A lot of folks have shown how to make an end grain cutting board. I am not going to add a whole documented build to the pile. I will add one flattening tip to help save time and make a better product. A friend of mine is getting married, so that calls for a wedding present. What better device to induce marital bliss and/or arguments than a cooking implement? I would make him a vacuum if I could.
Enter some cherry from previous wedding presents and maple from the stash. I always clamp my cutting boards down to a piece of flat plywood with wax paper below. That keeps the bottoms good and flat for the next phase. That oak beam in the center is my clamp caul.
This one has a ton of squeezeout, but I put packing tape on my clamp cauls, so all is well. The problem: How to deal with all the squeezeout, and what do we do about the uneven top? Run it through the planer! That causes blowout at the back end. I selected the better looking sections for the gift, and used the spares to make a small board for myself. I ran it through the planer as-is to demonstrate the problem.
Lots of pieces of wood get chipped off at the end because the grain runs up and down and is unsupported. This is with a helical cutter head using very light passes. That is a best case scenario normally. It can often be much worse. Why do this at all? Well you get really fantastically flat tops in a hurry when you use the planer.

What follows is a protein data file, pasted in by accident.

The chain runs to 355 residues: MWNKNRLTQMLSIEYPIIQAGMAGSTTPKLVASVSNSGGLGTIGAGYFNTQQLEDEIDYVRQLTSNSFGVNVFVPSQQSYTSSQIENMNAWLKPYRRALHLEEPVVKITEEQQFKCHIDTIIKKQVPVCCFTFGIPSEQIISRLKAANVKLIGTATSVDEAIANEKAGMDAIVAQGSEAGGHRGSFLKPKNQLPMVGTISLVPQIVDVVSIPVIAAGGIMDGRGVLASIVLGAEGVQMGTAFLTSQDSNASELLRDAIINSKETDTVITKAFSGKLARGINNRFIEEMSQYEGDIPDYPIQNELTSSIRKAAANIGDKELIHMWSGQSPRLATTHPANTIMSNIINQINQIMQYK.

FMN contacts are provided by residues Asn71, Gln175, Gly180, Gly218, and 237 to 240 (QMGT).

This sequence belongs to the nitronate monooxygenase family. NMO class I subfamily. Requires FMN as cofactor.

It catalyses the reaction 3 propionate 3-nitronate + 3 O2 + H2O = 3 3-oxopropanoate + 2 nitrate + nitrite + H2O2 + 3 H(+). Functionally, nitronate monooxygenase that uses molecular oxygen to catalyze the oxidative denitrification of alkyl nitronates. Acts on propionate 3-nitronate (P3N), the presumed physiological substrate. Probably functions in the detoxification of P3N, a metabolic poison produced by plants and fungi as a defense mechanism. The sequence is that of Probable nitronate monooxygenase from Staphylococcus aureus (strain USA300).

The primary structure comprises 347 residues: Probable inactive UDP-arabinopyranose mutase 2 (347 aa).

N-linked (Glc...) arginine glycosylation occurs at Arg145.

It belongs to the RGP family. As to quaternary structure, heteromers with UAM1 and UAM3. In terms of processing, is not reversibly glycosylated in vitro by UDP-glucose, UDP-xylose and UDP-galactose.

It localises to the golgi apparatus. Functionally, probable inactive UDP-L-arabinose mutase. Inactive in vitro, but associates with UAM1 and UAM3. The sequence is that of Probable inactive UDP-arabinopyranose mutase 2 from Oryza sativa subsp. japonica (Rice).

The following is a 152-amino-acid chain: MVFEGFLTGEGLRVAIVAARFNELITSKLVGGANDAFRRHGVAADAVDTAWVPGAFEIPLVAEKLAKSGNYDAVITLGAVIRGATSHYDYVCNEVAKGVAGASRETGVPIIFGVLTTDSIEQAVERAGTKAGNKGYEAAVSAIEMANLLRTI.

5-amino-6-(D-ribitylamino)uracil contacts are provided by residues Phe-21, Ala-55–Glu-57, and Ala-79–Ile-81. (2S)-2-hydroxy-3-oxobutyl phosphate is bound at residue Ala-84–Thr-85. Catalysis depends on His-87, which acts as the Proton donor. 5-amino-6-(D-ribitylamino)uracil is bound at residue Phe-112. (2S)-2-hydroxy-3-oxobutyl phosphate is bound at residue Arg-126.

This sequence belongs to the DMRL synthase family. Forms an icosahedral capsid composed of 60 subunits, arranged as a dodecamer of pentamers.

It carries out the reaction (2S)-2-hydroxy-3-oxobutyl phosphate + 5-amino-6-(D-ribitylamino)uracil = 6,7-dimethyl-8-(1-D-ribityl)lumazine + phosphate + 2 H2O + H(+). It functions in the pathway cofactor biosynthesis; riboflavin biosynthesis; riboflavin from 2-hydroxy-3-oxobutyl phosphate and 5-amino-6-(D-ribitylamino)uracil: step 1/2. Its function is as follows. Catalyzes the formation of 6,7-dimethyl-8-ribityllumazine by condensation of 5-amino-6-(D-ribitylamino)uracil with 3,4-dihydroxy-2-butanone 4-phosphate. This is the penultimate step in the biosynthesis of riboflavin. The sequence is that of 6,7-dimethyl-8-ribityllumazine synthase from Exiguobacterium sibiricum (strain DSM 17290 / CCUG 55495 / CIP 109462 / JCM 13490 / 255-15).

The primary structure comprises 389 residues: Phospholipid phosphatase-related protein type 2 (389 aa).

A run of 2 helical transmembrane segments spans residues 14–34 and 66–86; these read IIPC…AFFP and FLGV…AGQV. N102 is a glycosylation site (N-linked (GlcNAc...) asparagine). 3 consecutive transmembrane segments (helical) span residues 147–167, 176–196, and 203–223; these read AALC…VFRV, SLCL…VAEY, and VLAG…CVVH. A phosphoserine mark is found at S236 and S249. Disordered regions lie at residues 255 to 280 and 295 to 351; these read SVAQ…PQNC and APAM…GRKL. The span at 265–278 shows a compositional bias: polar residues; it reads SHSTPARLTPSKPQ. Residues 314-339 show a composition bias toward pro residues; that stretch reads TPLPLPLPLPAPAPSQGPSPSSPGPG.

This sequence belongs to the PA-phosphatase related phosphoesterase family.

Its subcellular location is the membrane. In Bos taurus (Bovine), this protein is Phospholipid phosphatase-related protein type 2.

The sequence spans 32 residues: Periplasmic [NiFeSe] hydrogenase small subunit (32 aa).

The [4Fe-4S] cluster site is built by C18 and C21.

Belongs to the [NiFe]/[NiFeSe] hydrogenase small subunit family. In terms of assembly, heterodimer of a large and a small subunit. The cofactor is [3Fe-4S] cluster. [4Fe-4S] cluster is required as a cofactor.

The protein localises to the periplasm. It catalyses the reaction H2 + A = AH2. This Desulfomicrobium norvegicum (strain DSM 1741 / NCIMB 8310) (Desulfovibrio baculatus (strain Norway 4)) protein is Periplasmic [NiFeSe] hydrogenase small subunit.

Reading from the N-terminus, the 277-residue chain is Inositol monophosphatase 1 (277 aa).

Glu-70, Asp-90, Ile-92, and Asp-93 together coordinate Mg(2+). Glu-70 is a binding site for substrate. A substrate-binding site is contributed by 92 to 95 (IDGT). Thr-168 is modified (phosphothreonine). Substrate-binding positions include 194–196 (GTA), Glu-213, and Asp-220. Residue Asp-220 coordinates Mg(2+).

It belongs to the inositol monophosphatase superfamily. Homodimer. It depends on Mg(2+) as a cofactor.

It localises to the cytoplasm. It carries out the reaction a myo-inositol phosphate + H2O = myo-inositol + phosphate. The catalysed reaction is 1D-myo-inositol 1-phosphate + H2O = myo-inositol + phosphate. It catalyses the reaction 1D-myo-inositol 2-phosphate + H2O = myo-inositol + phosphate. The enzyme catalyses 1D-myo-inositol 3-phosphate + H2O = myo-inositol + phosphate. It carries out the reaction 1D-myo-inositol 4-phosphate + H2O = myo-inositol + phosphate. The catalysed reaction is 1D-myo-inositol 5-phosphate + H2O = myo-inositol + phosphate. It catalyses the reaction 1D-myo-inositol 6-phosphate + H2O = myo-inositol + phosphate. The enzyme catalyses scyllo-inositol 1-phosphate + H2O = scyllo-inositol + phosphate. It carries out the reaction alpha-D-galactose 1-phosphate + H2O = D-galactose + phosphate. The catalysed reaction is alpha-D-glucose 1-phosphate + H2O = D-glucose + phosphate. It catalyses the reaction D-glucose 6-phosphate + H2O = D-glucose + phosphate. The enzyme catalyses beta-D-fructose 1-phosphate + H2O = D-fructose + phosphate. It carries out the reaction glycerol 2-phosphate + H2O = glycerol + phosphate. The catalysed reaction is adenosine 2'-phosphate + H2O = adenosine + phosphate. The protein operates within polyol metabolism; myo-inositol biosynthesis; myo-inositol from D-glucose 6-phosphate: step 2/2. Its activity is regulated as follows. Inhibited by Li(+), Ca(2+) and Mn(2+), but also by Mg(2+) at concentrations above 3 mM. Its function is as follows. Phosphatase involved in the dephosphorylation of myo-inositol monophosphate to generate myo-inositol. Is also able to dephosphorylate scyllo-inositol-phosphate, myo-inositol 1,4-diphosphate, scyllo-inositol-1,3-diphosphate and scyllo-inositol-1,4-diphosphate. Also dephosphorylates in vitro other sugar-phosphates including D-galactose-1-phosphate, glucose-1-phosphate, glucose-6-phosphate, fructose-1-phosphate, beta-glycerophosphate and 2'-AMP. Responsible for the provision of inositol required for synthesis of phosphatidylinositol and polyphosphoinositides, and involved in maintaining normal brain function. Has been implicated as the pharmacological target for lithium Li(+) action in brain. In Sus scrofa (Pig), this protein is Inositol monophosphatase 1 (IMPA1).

Tricky, so what do we do? Take a block plane and cut a little chamfer on the trailing edge that will be exiting the planer. Or both entrance and trailing edges so you don’t get mixed up. The cutter will be shearing off the last bits of fiber, but the chamfer will mean that happens a little ways back from the bitter edge. Here is the edge I put on the big board, it isn’t big. Just a 1/16″ chamfer. The results from heavy cuts are no blowout and a very clean flat top!
If you don’t have a block plane, I bet a sanding block would do it too. That means you can plane the top flat quickly and without risk of end blowout. Just make sure you don’t plane through your chamfer. I shipped the big one out fast enough I forgot to take a picture, but here is the little one after a number of uses in my kitchen.
Chamfer your cutting boards for planer success!